Details for Seasonal Characteristics of the physicochemical properties of the North Atlantic marine atmospheric

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Name:Seasonal Characteristics of the physicochemical properties of the North Atlantic marine atmospheric
Description:Yoon, Y.J., D. Ceburnis, F. Cavalli, O. Jourdan, J.P. Putaud, M.C. Facchini, S. Descari, S. Fuzzi, , S.G. Jennings, C.D. O’Dowd. Seasonal characteristics of the physico-chemical properties of North Atlantic marine atmospheric aerosols J. Geophys. Res., doi:10.1029/2005JD007044, 2007.

Abstract

 

Seasonal physicochemical characteristics of North Atlantic marine aerosols are presented for the period from January 2002 to June 2004. The aerosol size distribution modal diameters show seasonal variations, 0.031 mm in winter and 0.049 mm in summer for the Aitken mode and 0.103 mm in winter and 0.177 mm in summer for the accumulation mode. The accumulation mode mass also showed a seasonal variation, minimum in winter and maximum in summer. A supermicron sized particle mode was found at 2 mm for all seasons showing 30% higher mass concentration during winter than summer resulting from higher wind speed conditions. Chemical analysis showed that the concentration of sea salt has a seasonal pattern, minimum in summer and maximum in winter because of a dependency of sea-salt load on wind speeds. By contrast, the nonsea-salt (nss) sulphate concentration in fine mode particles exhibited lower values during winter and higher values during midsummer. The water soluble organic carbon (WSOC) and total carbon (TC) analysis also showed a distinctive seasonal pattern. The WSOCconcentration during the high biological activity period peaked at 0.2 mgC m3, while it was lower than 0.05 mgC m3 during the low biological activity period. The aerosol light scattering coefficient showed a minimum value of 5.5 Mm1 in August and a maximum of 21 Mm1 in February. This seasonal variation was due to the higher contribution of sea salt in the MBL during North Atlantic winter. By contrast, aerosols during late spring and summer exhibited larger angstrom parameters than winter, indicating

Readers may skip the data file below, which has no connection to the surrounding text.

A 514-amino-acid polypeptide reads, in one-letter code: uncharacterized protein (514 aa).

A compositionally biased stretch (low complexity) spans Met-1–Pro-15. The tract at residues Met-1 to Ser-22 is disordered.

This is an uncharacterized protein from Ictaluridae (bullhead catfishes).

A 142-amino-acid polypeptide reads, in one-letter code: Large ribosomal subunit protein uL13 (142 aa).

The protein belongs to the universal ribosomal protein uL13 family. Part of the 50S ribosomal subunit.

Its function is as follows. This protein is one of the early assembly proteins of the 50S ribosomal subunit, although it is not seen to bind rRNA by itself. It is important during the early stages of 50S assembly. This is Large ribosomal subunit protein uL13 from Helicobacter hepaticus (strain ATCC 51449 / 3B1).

a large contribution of the biogenically driven fine or accumulation modes. Seasonal characteristics of North Atlantic marine aerosols suggest an important link between marine aerosols and biological activity through primary production of marine aerosols.

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